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Nawida Sultan. Nawida Sultan. Featured
10 May 2018 Posted by 


Youth find harmony through art
WESTERN Sydney migrant youth are finding harmony through art.

The newly arrived youth, including some who fled war zones or left behind family in other countries to start over in Australia, have used art to express feelings of hope and positivity.

And their work was on display as part of the Harmony Art Collective, an inspiring public exhibition in Sydney’s Darling Quarter held last month. Here are some of their stories:

Shaqaeq Rezai

Born in Iran but living in Afghanistan, Shaqaeq always struggled to fit in.

“I was always treated like a criminal. My crime was that I wasn’t Afghanistani,” she said. “I was mistreated and treated as a foreigner. Also as a girl, I wasn’t allowed to do a lot of things.”

That included going to school. Under Iranian policy, as an Afghan, Shaqaeq’s only option for an education was to pay for expensive private tuition.

“Life was getting harder and harder so my father decided to come to Australia,” she said.

Shaqaeq’s father spent two years as an asylum seeker at Christmas Island while she and her five siblings and mother waited to join him. That wait, she now says, was worthwhile.

“My whole life is different now. In Australia, I am doing everything I always wanted to do. I can walk down the street, I can have an education, I can run my own business,” the Chester Hill local said.

At 17, Shaqaeq’s start-up business, Directa, is an online directory for newly arrived migrants looking for local resources to help them start over – from English classes to employment services.

“Even though Australia is a fantastic place, there are still challenges,” she said. “Our greatest challenge was to settle. I started volunteering at a community migrant centre and I found out I wasn’t the only person that didn’t know about programs to help you learn English or get a job.

Shaqaeq said she relished the opportunity to take part in the Harmony Art Collective. Her artwork - large petals surrounded by the words ‘heal’ - was inspired by her journey from Afghanistan.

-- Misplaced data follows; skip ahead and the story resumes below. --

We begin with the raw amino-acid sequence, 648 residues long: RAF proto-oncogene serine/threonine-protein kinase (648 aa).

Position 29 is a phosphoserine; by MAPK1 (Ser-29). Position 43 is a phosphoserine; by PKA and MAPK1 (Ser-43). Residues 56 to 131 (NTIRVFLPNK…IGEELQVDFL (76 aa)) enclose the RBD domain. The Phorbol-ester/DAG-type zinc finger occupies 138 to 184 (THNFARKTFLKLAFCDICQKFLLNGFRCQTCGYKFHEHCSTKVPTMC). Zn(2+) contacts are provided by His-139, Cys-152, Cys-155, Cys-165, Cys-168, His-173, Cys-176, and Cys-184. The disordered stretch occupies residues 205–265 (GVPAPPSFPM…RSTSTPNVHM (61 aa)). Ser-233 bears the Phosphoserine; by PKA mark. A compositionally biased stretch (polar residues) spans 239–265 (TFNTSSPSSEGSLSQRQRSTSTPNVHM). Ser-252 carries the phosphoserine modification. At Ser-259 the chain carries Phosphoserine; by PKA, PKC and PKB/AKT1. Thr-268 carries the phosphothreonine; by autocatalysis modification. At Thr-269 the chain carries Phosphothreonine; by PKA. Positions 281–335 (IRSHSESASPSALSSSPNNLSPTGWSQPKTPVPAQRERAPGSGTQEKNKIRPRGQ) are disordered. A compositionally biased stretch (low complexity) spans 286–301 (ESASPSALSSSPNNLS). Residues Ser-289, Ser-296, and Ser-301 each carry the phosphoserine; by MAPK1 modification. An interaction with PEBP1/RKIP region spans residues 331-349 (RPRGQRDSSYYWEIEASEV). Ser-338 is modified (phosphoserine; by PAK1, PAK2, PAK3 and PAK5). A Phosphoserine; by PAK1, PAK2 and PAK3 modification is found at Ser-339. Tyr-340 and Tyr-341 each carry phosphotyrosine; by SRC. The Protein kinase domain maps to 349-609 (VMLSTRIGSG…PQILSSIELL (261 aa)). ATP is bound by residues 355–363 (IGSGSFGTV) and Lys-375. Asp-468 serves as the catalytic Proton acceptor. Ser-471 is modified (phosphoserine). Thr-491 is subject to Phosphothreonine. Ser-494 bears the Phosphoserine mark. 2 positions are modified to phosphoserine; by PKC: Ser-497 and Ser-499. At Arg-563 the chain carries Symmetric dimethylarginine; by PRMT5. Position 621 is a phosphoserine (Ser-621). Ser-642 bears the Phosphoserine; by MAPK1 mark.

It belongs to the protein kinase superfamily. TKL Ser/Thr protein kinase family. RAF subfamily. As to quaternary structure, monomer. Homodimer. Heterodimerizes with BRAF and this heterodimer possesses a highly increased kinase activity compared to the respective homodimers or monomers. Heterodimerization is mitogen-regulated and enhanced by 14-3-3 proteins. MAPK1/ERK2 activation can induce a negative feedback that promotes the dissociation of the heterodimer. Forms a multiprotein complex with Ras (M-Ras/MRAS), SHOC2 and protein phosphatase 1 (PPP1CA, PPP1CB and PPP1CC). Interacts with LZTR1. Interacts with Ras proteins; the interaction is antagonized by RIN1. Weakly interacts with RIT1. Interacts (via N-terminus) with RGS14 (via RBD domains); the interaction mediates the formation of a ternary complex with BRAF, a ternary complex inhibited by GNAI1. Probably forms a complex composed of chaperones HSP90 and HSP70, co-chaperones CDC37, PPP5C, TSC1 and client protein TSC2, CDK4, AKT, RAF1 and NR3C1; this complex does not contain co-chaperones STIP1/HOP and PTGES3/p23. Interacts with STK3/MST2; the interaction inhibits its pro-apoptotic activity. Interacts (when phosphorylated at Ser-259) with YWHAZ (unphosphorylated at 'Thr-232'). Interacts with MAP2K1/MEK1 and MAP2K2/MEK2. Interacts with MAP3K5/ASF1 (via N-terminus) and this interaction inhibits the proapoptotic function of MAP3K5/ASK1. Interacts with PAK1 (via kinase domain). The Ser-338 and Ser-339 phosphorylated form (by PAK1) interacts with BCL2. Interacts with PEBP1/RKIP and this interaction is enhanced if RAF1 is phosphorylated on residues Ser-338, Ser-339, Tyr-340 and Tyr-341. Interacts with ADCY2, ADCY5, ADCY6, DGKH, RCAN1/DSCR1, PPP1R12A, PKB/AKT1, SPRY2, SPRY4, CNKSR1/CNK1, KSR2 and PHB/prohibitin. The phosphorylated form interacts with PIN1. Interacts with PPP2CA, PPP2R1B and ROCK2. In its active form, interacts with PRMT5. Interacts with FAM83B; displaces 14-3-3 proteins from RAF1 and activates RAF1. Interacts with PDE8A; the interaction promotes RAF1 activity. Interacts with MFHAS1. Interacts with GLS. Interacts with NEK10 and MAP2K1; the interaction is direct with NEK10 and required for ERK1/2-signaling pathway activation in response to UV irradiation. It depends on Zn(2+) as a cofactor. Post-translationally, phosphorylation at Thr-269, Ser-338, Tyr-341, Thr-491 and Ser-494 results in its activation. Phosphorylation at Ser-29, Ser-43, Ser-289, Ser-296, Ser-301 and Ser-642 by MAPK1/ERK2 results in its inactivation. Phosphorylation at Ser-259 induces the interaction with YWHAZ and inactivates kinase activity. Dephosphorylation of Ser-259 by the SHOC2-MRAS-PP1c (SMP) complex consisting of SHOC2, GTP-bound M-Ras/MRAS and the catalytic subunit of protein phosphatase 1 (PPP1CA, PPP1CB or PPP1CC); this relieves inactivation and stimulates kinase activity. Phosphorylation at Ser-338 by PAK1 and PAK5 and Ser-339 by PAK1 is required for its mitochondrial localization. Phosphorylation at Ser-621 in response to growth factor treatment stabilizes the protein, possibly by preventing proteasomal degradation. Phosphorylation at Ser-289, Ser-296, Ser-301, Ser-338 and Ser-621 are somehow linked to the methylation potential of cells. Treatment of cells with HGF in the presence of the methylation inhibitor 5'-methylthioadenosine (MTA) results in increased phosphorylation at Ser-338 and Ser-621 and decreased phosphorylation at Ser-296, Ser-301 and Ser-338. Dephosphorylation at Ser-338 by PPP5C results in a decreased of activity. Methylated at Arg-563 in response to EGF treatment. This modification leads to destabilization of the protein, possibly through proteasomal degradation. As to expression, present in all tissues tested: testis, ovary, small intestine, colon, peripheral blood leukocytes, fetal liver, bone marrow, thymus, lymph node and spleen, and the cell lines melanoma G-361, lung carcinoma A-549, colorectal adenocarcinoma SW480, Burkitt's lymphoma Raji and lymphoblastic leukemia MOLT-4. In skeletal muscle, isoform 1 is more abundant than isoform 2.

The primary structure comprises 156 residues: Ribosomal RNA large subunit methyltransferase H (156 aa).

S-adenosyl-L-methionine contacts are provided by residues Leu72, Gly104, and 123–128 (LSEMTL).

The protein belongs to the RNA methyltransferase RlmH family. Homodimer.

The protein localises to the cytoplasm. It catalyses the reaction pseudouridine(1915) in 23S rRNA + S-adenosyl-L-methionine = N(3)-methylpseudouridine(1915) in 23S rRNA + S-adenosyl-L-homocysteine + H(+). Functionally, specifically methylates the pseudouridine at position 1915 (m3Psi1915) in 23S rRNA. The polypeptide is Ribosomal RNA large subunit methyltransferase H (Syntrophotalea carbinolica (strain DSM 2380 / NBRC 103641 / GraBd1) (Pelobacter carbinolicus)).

Nawida Sultan

Leaving war-torn Afghanistan last year was bitter sweet for Nawida Sultan.

She was thrilled to be reuniting with her older brother in Australia but heartbroken to be leaving behind another sibling.

“Being in a battle zone was hard,” the quietly spoken 20-year-old said. Orphaned as a young girl, Nawida said: “I couldn’t study, I couldn’t go to school and I was teased because I had no parents.”

Now living in Guildford, Nawida has embraced her new life and hopes to study pharmacy or law when she completes her HSC in two years.

She said joining other participants in the Harmony Art Collective gave her a newfound confidence – and a new hobby in art.

Simon Shahin

Simon Shahin often wonders what his life would be like had he not left war ravaged Syria for a new life in Australia.

“Before life was good in Syria. There was a real sense of generosity across the country,” he said.

“I finished high school in 2011 and started university. By the end of my first year I started thinking of fleeing there. It was too threatening to go to university so I had little ability to enjoy studying, it was so disappointing. It was becoming a no-man’s zone.”

Initially Simon opted to go to Germany to take advantage of the country’s free education, but his application failed at the final hurdle.
Instead, his aunt sponsored the Shahins to join her in Australia. Fast forward three years and Edensor Park is home and Simon, 25, is now studying engineering at Western

Sydney University where he hopes to achieve a long-held dream of becoming a renewable energy engineer.

For the Harmony Art Collective, Simon created an abstract painting of two kidneys embracing to symbolise connection and bonding.



Publisher and editor, Michael Walls.
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